CORDOVA, Md. – This year’s St. Joseph’s Church Jousting Tournament will mark its 150th anniversary Aug. 1 while bidding farewell to a prominent aspect of the annual festival.
Riders and their horses have converged on the grounds of the church, known fondly as Old St. Joe’s, every August since 1868 to show their prowess as the riders, using lances, try to snag small rings hanging from lines across an 80-yard course. It is the second-oldest continuing tournament in Maryland; one in southern Maryland “has us by two years,” said Mike Boyle, one of the organizers.
Throughout its history, St. Joseph’s tournament was part of a day-long community affair. In earlier days, meals were held at midday and evening, and a dance at night. Over the years the evening meal and dance were dropped but a horse show was added.
This is the last year for the midday country dinner, Boyle said. He indicated it might have been dropped from this year’s tournament program except for its historical aspect.
“For the 150th anniversary, we wanted to maintain a tradition. Going forward we are not sure what will happen,” Boyle said. “This will be the last dinner as such, a big meal. We’re hoping to continue the horse show. The tournament will continue in some form.”
He cited demographics (“unfortunately, we do not have a lot of youth”) and societal changes as reasons for cutting back.
The dinner, for example, features country ham, barbecued chicken, potato salad, green beans, pickled beets, sliced tomatoes, applesauce, pickles and Maryland beaten biscuits and rolls.
“People don’t eat big dinners so much,” Boyle said. It also is “very labor intensive and takes a lot of people.”
For the Boyles and other families whose ties to Old St. Joe’s go back three, four and five generations, the change is hard. Boyle’s two brothers also are involved in the tournament: Gene is chairman and Jimmy and his wife produce the program books and help with the dinner.
Their ties in the area go back to their grandfather, who came from New Jersey to start a farm. Their father bought an adjoining farm which Mike Boyle continues today.
Mike Boyle’s granddaughter, Emma Boyle, 12, will mark her first run in the novice division this year. She will be the fourth-generation in the family to participate.
For most people, jousting conjures Medieval knights in armor, with lances, trying to knock one another off their horses. Maryland jousting requires the same horsemanship, but without armor. Instead of striking one another with the lance, the jousters attempt to snag three rings 30-yards apart while finishing an 80-yard straight-away course. Each division has time limits in which the course must be completed.
There are four classes – professional, semi-professional, amateur and novice – and the rings vary in size from one-fourth-inch to one-and-three-quarters-inch in diameter. A fifth, unofficial division – leadline — is for younger children who ride on a horse guided through the course so the children get the idea of how to snag the rings with a lance.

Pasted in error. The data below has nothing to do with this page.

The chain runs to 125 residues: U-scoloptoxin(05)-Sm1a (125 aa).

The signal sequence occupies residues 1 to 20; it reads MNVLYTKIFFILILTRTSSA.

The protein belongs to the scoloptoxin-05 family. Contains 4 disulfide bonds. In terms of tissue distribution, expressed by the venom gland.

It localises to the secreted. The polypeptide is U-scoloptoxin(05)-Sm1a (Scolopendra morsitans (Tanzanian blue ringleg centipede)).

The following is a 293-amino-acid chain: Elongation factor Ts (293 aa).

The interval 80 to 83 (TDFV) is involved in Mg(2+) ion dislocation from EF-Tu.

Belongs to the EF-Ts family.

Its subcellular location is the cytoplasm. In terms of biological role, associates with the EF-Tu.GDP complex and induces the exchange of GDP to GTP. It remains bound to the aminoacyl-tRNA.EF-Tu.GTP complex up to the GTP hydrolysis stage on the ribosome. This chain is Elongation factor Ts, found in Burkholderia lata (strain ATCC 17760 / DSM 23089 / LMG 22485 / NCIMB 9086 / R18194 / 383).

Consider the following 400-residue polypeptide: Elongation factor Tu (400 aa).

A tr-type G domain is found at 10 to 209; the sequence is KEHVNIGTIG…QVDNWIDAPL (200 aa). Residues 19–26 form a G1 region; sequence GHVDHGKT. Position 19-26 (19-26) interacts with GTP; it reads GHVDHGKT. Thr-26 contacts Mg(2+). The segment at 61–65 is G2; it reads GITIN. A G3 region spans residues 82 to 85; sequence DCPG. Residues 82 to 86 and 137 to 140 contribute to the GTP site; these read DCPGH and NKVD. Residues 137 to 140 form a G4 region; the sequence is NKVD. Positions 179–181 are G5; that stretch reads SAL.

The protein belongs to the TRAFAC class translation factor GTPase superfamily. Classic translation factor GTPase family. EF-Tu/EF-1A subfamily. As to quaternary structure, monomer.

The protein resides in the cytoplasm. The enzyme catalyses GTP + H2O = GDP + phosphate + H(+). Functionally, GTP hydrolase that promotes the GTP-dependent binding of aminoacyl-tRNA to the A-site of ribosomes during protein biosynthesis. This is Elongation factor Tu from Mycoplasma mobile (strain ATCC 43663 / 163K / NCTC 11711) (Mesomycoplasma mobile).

The professional division is more honorary than what one thinks of a professional athlete today. The winner gets “$50 and a large trophy,” Mike Boyle said. In a bow to its Medieval roots, the winner also gets to crown a person as royalty for the tournament.
“The biggest thing they get is bragging rights,” he said.
Coincidentally, St. Joseph’s tournament and the Diocese of Wilmington both celebrate their 150th anniversary this year. St. Joseph’s Church, founded in 1765, is one of nine historic churches named official Sesquicentennial Pilgrimage Churches.
“It’s quite an honor and a coincidence to think that both of us have that much history,” Boyle said of the diocese and St. Joseph’s tournament. “It’s an honor to be associated with something like that.”
The church will be open during the tournament.
St. Joseph’s began the jousting in 1868 as a community event, calling it a festival. “Back in those days, if you didn’t have community activities you didn’t have a social life,” Boyle said.
It was held on the Feast of the Assumption, when Catholic farmers would take off. Since it occurred before the harvest season, “they would have had a little down time.”
The date was later changed to the first Wednesday of August. Boyle explained that Wednesdays were a day when things generally slowed down. “Stores in town would shut down Wednesdays at noon. They took the day off.”
Some thought was given to moving the date to a Saturday, “but a lot of people were very persistent about the tradition.”
Even today, people come back to Cordova for the tournament and related events, and to get together with family and friends, Boyle said.
He is unsure how that traditional community get-together aspect will continue.
“We’ll have to see what the good Lord gives us,” he said